31 March 2017

HEALTH - Canadian Veterinary Medical Association Opposes Declawing of Cats

The Canadian Veterinary Medical Association (CVMA) has updated its policy on declawing cats to clearly oppose the procedure.

The CVMA changed the position statement’s title to Domestic Felid Partial Digital Amputation (Onychectomy or Declawing) to better reflect the nature of the procedure, and explicitly states that it “opposes elective and non-therapeutic Partial Digital Amputation (PDA), commonly known as declawing or onychectomy, of domestic cats.”

Dr. Troy Bourque, CVMA President, said in a release, “Much research has become available since we last examined this position statement and it is evident that felines suffer needlessly when undergoing this surgery as an elective measure. Furthermore, behavioural research has advanced to allow veterinarians in this field to help clients modify unwanted scratching behavior without the completion of an Onychectomy.”

Animal welfare organizations have long held policies condemning declawing for elective or non-therapeutic reasons and have promoted behaviour modification to address scratching issues.

The new CVMA policy recognizes scratching as a normal cat behaviour and nails are used by cats to assist with balance, climbing, and self-defence.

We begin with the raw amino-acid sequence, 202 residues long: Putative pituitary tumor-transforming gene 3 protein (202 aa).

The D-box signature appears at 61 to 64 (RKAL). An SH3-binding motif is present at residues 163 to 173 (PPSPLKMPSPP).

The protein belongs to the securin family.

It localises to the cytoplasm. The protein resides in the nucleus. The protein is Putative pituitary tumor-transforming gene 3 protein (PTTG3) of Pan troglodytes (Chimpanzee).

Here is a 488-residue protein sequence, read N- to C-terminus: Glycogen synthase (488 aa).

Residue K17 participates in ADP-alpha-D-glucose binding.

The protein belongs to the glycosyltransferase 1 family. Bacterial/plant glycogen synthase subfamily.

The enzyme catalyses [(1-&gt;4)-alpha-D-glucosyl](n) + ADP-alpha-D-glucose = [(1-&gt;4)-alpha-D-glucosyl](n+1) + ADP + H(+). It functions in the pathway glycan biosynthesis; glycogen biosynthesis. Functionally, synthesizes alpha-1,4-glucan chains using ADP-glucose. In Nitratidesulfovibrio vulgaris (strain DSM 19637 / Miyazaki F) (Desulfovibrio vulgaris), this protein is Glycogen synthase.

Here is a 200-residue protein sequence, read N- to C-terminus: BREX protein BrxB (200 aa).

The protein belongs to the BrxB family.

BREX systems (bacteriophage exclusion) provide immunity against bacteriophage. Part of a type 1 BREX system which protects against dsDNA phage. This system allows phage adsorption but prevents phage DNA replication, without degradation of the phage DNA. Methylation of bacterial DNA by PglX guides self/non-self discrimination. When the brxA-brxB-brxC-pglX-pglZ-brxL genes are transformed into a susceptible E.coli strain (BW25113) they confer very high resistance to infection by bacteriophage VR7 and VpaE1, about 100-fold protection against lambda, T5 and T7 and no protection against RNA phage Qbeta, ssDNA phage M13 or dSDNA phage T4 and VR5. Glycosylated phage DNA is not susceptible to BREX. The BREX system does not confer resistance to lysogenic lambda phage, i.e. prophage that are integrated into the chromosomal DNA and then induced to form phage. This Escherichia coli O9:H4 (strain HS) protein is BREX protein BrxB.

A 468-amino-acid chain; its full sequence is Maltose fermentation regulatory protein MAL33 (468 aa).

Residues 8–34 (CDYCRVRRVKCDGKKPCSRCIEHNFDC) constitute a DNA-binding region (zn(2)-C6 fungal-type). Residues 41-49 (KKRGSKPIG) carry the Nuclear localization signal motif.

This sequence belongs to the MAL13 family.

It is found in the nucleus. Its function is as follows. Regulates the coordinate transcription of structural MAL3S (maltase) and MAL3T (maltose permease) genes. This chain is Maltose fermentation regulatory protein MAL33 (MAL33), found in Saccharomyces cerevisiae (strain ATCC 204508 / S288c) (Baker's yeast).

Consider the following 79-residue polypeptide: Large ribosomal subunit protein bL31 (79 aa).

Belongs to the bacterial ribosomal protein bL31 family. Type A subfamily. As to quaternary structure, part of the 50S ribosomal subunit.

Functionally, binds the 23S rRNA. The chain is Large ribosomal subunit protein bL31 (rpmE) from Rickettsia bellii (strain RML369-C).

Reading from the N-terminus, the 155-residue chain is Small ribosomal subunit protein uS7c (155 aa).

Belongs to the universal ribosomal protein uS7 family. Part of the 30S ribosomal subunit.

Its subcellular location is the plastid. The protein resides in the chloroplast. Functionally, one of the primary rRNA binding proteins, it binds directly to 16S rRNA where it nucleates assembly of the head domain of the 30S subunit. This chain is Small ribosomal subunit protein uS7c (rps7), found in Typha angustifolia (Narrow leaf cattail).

The policy goes on to say, “surgical amputation of the third phalynx of the digit alters the expression of normal behaviours in cats, causes avoidable short-term acute pain, and has the potential to cause chronic pain and negative long-term orthopedic consequences.”

Does this new policy mean the surgery is banned in Canada?

No. It is up to veterinary regulators in each province to decide whether to ban the procedure.

Some provinces in Canada ban elective and non-therapeutic surgeries such as docking and cropping in dogs, and only time will tell if that happens for declawing.

Declawing is banned in the U.K., Europe, Australia and several California cities, and New Jersey is considering a law that would ban the practice unless a vet deems the operation medically necessary.

For now, Canadian Veterinarians “have the right to refuse to perform non-therapeutic Partial Digital Amputation surgery. If alternatives fail to alleviate undesirable scratching behaviours, veterinarians have the right and responsibility to use professional judgement for a humane and ethical outcome.”

No comments:

Post a Comment